"There is a class of poetry which displeases middle age by the very attributes which render it charming to the young; for each generation has a youth with idiosyncrasies peculiar to itself, and a peculiar poetry by which those idiosyncrasies are expressed."

Here George was beginning to grow metaphysical, and somewhat German, when his uncle's face assumed an expression which can only be compared to that of a man who dreads a very severe and long operation. George humanely hastened to relieve his mind.

"But I will not bore you at present."

"Thank you," said the Colonel, brightening up.

"Perhaps you will lend me the book. I am going down to Lady Montfort's by-and-by, and I can read it by the way."

"Yes, I will lend it to you till next season. Let me have it again then, to put on the table when Frank Vance comes to breakfast with me. The poet was his brother-in-law; and though, for that reason, poets and poetry are a sore subject with Frank, yet the last time he breakfasted here, I felt, by the shake of his hand in parting, that he felt pleased by a mark of respect to all that is left of poor Arthur Branthwaite. So you are going to Lady Montfort? Ask her why she chits me!"

"My dear uncle! You know how secluded her life is at present; but she has charged me to assure you of her unalterable regard for you; and whenever her health and spirits are somewhat more recovered, I have no doubt that she will ask you to give her the occasion to make that assurance in person."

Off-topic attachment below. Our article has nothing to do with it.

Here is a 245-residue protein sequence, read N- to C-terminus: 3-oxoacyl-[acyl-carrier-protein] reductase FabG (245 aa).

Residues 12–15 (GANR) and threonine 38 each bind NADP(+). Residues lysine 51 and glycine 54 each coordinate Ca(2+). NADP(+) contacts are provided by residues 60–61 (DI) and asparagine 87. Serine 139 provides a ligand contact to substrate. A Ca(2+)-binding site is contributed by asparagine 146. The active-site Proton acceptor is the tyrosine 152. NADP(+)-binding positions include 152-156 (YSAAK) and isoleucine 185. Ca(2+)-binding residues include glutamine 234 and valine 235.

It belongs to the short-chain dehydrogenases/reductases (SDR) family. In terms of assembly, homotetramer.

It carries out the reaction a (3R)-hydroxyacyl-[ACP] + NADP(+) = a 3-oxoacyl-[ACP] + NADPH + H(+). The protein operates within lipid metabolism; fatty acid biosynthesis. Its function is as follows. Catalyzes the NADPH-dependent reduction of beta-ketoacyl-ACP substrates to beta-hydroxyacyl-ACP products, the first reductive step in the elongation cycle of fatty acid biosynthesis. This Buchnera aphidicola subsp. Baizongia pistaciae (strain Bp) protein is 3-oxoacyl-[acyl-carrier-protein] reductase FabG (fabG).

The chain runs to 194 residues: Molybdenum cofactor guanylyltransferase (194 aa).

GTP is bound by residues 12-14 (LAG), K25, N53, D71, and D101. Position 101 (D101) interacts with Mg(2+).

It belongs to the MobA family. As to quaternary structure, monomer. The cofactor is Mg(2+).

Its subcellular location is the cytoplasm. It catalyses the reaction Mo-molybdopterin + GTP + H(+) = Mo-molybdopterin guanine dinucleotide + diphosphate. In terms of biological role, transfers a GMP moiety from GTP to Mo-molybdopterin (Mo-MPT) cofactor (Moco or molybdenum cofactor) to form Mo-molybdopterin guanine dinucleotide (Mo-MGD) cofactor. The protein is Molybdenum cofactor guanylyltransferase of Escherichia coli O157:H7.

COLONEL MORLEY.--"Can her health and spirits continue so long affected by grief for the loss of that distant acquaintance whom the law called her husband?"

GEORGE.--"She is very far from well, and her spirits are certainly much broken. And now, uncle, for the little favour I came to ask. Since you presented me to Mr. Darrell, he kindly sent me two or three invitations to dinner, which my frequent absence from town would not allow me to accept. I ought to call on him; and, as I feel ashamed not to have done so before, I wish you would accompany me to his house. One happy word from you would save me a relapse into stutter. When I want to apologise I always stutter."

"Darrell has left town," said the Colonel, roughly, "you have missed an opportunity that will never occur again. The most charming companion; an intellect so manly, yet so sweet! I shall never find such another." And for the first time in thirty years a tear stole to Alban Morley's eye.

GEORGE.--"When did he leave town?"

COLONEL MORLEY.--"Three days ago."

GEORGE.--"Three days ago! and for the Continent again?"

COLONEL MORLEY.--"No; for the Hermitage, George. I have such a letter from him! You know how many years he has been absent from the world. When, this year, he re-appeared, he and I grew more intimate than we had ever been since we had left school; for though the same capital held us before, he was then too occupied for much familiarity with an idle man like me. But just when I was intertwining what is left of my life with the bright threads of his, he snaps the web asunder: he quits this London world again; says he will return to it no more."